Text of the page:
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Susan Villarreal & Julie Evans Casa de la Luz Foundation

Foundation Supports Those in Need Families’ Way of Saying ‘Thanks’ By April Bourie The Casa de la Luz Foundation was created to solve a financial or emotional need of hospice patients and family members.

Perspectives,” “Dealing with Grief in the Practice of Caregiving,” and “History, Evolution and Present-Day Celebrations of Day of the Dead.”

Two years after Lynette Jaramillo and Agnes Poore formed Casa de la Luz Hospice, the foundation was borne from families who appreciated the care given to their dying loved ones.

Services provided by the foundation focus on making hospice patients and their families as comfortable as possible. It can be basic, such as providing money for housing and utility bills, or more involved, like the time the foundation arranged for a homebound patient to visit Tohono Chul Park just so she could get out of the house, said Susan Villarreal, the foundation’s board president.

“Patients’ families wanted to give them money to help others in hospice as thanks for taking such good care of their family members,” said Julie Evans, executive director of the Casa de la Luz Foundation. “So they decided to create the foundation.” The purpose of the charitable organization is to educate the Tucson community about hospice services and to supplement services provided to patients of limited means and their families, no matter who is providing their hospice care. A guide called “Five Wishes” is an educational tool provided by the foundation to help people determine their end-of-life medical care preferences, as well as who they want with them and what comfort measures should be provided. “By the time people arrive at the end of life, it may be too late to make these decisions,” Evans said.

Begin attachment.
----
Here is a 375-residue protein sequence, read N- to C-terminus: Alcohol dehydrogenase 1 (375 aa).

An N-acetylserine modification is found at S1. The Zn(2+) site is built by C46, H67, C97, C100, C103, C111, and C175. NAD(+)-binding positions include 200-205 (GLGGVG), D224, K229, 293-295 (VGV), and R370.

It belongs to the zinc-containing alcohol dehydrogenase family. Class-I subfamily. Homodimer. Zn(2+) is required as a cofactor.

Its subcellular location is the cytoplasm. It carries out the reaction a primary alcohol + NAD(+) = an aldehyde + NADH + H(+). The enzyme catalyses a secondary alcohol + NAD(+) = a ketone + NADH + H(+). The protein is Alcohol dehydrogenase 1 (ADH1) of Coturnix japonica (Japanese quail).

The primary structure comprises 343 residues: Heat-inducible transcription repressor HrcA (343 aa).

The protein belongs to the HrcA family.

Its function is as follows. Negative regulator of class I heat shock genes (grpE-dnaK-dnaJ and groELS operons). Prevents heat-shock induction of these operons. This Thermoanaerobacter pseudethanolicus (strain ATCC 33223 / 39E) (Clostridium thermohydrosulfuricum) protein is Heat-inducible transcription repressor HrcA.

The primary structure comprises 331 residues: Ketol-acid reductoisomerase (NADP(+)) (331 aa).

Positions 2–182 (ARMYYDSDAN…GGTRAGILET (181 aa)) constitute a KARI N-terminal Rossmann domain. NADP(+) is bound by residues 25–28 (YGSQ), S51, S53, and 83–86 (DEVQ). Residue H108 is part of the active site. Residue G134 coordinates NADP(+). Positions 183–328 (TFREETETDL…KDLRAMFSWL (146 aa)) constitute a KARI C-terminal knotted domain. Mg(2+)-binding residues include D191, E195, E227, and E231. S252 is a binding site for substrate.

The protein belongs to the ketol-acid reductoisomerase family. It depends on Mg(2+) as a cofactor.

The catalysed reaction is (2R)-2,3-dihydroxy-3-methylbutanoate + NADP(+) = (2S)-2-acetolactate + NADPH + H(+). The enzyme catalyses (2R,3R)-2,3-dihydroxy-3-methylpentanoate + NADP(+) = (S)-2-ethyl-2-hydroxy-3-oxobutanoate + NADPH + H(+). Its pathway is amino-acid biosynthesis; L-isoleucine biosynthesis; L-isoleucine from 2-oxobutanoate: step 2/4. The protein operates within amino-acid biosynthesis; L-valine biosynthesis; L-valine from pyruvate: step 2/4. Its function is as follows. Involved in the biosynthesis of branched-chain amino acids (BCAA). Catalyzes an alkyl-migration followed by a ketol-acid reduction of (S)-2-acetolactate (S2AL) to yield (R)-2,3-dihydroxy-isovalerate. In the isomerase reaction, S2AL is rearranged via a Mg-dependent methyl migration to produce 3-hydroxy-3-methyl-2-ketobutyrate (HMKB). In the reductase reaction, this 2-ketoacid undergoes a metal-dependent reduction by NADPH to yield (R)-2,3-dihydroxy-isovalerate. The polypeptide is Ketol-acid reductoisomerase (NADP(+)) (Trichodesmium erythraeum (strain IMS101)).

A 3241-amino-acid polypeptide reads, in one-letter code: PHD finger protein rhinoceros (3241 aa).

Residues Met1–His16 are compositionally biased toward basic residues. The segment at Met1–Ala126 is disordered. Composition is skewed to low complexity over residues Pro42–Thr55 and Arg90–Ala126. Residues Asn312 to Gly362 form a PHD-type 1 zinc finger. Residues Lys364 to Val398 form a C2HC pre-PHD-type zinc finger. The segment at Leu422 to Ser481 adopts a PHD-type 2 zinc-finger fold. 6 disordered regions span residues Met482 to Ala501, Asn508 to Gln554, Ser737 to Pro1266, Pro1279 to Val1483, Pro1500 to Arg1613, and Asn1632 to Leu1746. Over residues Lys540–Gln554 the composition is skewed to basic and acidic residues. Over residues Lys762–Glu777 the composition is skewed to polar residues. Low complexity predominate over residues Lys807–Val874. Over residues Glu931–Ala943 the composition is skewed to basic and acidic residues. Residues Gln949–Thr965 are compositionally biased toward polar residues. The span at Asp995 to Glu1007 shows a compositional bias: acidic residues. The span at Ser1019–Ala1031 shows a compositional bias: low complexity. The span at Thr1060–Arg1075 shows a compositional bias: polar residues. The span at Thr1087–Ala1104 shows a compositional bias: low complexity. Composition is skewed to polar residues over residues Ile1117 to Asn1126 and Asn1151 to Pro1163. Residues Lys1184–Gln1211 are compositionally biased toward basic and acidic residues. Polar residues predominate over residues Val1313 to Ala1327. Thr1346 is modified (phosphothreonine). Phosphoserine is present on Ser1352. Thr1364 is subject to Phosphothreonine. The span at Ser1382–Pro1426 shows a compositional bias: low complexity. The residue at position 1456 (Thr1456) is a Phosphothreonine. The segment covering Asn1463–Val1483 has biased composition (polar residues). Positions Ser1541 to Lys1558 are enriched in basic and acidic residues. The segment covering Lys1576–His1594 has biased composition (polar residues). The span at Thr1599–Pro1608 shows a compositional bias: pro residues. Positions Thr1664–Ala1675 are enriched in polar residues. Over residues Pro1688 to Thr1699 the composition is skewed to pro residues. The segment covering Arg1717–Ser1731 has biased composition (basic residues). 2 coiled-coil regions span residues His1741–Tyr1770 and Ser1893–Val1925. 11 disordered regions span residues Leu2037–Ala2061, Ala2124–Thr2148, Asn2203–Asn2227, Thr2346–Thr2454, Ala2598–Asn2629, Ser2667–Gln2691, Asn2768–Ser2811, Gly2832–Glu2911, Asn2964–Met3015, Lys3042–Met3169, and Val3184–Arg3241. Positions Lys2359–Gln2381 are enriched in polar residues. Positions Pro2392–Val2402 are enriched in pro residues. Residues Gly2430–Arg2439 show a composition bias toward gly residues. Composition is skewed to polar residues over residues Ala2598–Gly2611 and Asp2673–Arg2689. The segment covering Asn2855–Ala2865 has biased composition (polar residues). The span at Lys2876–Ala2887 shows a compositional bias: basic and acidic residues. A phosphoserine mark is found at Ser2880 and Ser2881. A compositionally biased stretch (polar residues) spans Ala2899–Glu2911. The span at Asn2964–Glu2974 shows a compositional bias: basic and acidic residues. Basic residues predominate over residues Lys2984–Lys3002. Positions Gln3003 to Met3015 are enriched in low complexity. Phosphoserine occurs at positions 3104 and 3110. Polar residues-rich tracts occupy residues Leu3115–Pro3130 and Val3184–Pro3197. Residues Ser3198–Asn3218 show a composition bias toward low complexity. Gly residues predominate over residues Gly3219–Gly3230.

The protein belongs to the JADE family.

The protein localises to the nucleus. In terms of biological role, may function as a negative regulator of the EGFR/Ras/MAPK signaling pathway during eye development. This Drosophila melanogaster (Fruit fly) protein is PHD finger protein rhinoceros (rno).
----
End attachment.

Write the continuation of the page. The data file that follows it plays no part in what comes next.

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Another of the foundation’s educational programs is the annual End of Life Conference, which this year will be held Nov. 2 at the Westin La Paloma. A variety of sessions will be presented, including “Food, Grief and Death: Cross-Cultural

Items are also provided to soothe agitated patients, including stuffed animals, games or weighted blankets. Free bereavement books and journals are distributed throughout the community for those grieving the loss of a loved one, and referrals to grief support groups organized by Casa de la Luz Hospice are provided. All of the foundation’s programs are funded by donations which are usually made in memory of loved ones who were previously in hospice. Bereavement group participants often donate to thank the foundation for its support. Donations are accepted on the foundation’s website, www.casafoundation.org. “When the foundation was formed, Agnes and Lynette saw that people with limited incomes were going without,” Evans said. “Our hope is that we will grow to support a multitude of hospice patients, no matter where they are receiving hospice services.” Fall 2018 > > > BizTucson 185

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BizTECHNOLOGY

Computer Consults for Seniors

Comcast’s Teeniors Program Offers One-on-One Help By Tiffany Kjos Comcast is funding a pilot program in Tucson that pairs teenagers with older adults to solve all sorts of technical mysteries – such as how to talk on the phone and text simultaneously, how to use apps and how to thwart cyber criminals. The program, called Teeniors, originated in Albuquerque, N.M., and is being offered for free at the Northwest YMCA Pima County Community Center and Adult Centers. “We are excited about being the pilot here in Tucson for the Teeniors program,” said Anthony Wright, executive director of the Northwest YMCA. “Beyond the technology side of it, this also gives us an opportunity to bridge the gap between populations.” The program gives participants young and old the chance to view the other as leaders, Wright said. “Our teens can establish some leadership skills, plus patience in dealing with a different generation of folks. We are one of the few organizations that serve both teens and seniors,” said Wright. He noted the public’s perception that seniors don’t use the internet is incorrect. Many are using computers. “You’d be surprised how they use it to stay in touch” with family and friends. In addition to the Teeniors program, Comcast, which serves Tucson, Oro Valley, Marana and the Pascua Yaqui Tribe, is paying for thousands of free brochures and booklets about online safety, plus a series of public information announcements and a video accessible online. Internet safety is part of the Teeniors program. They may be years apart in age, but teens and seniors have the same